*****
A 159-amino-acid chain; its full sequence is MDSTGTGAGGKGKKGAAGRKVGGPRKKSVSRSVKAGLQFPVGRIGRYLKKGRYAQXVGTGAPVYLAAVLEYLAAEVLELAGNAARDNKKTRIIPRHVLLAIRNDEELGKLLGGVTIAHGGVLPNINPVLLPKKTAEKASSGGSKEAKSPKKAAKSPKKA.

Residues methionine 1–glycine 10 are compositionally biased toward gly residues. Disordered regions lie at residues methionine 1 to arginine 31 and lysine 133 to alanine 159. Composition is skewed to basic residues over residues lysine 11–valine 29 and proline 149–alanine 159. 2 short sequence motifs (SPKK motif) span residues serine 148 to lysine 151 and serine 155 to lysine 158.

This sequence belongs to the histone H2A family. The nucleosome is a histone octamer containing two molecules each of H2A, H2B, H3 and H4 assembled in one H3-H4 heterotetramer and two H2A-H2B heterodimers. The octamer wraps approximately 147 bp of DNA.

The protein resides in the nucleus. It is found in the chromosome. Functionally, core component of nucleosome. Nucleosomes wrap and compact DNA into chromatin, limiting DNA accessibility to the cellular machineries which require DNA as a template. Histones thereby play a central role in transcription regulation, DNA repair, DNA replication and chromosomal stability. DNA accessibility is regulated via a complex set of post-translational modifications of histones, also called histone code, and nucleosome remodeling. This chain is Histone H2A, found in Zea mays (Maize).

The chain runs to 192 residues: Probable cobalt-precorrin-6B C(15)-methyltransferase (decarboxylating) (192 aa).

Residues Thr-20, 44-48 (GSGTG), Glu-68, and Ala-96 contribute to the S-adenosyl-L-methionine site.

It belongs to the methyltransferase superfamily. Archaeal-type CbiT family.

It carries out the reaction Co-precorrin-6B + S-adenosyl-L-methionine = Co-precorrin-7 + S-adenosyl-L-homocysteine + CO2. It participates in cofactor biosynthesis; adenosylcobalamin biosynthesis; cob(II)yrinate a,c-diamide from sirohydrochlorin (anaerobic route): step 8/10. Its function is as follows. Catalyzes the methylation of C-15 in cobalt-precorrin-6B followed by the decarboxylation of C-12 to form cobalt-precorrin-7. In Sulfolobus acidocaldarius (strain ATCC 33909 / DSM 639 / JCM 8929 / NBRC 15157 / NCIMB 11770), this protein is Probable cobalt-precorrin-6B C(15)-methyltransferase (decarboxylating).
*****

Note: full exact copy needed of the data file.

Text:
A 159-amino-acid chain; its full sequence is MDSTGTGAGGKGKKGAAGRKVGGPRKKSVSRSVKAGLQFPVGRIGRYLKKGRYAQXVGTGAPVYLAAVLEYLAAEVLELAGNAARDNKKTRIIPRHVLLAIRNDEELGKLLGGVTIAHGGVLPNINPVLLPKKTAEKASSGGSKEAKSPKKAAKSPKKA.

Residues methionine 1–glycine 10 are compositionally biased toward gly residues. Disordered regions lie at residues methionine 1 to arginine 31 and lysine 133 to alanine 159. Composition is skewed to basic residues over residues lysine 11–valine 29 and proline 149–alanine 159. 2 short sequence motifs (SPKK motif) span residues serine 148 to lysine 151 and serine 155 to lysine 158.

This sequence belongs to the histone H2A family. The nucleosome is a histone octamer containing two molecules each of H2A, H2B, H3 and H4 assembled in one H3-H4 heterotetramer and two H2A-H2B heterodimers. The octamer wraps approximately 147 bp of DNA.

The protein resides in the nucleus. It is found in the chromosome. Functionally, core component of nucleosome. Nucleosomes wrap and compact DNA into chromatin, limiting DNA accessibility to the cellular machineries which require DNA as a template. Histones thereby play a central role in transcription regulation, DNA repair, DNA replication and chromosomal stability. DNA accessibility is regulated via a complex set of post-translational modifications of histones, also called histone code, and nucleosome remodeling. This chain is Histone H2A, found in Zea mays (Maize).

The chain runs to 192 residues: Probable cobalt-precorrin-6B C(15)-methyltransferase (decarboxylating) (192 aa).

Residues Thr-20, 44-48 (GSGTG), Glu-68, and Ala-96 contribute to the S-adenosyl-L-methionine site.

It belongs to the methyltransferase superfamily. Archaeal-type CbiT family.

It carries out the reaction Co-precorrin-6B + S-adenosyl-L-methionine = Co-precorrin-7 + S-adenosyl-L-homocysteine + CO2. It participates in cofactor biosynthesis; adenosylcobalamin biosynthesis; cob(II)yrinate a,c-diamide from sirohydrochlorin (anaerobic route): step 8/10. Its function is as follows. Catalyzes the methylation of C-15 in cobalt-precorrin-6B followed by the decarboxylation of C-12 to form cobalt-precorrin-7. In Sulfolobus acidocaldarius (strain ATCC 33909 / DSM 639 / JCM 8929 / NBRC 15157 / NCIMB 11770), this protein is Probable cobalt-precorrin-6B C(15)-methyltransferase (decarboxylating).